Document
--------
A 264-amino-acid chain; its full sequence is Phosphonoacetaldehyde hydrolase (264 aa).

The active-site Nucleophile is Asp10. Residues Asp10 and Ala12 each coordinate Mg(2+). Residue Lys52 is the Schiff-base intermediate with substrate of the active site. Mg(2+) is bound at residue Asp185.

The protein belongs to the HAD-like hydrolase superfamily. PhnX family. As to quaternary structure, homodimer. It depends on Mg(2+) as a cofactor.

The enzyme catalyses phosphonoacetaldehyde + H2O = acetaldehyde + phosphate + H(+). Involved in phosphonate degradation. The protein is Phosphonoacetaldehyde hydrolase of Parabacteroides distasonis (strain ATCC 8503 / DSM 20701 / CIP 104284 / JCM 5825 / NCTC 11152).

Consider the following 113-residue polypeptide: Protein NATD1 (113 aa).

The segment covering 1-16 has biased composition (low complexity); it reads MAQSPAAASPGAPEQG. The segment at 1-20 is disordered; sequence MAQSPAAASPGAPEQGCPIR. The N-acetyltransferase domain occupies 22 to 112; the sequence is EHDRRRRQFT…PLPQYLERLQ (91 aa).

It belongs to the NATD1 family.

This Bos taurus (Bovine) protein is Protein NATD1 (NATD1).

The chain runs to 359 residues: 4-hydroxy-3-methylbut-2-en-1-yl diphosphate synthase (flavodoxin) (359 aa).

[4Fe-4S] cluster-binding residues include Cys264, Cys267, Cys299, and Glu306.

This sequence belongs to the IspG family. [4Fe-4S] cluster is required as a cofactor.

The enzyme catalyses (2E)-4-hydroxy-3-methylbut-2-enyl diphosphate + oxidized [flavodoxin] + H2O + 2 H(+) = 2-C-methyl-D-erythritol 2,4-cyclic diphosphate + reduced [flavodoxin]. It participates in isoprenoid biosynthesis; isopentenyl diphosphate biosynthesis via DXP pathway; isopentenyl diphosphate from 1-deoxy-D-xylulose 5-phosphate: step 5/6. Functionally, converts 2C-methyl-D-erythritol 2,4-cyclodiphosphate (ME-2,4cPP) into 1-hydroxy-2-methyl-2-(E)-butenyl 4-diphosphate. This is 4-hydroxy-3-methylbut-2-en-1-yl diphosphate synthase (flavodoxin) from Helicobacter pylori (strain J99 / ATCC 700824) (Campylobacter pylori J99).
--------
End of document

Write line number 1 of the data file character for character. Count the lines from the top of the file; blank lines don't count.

A 264-amino-acid chain; its full sequence is Phosphonoacetaldehyde hydrolase (264 aa).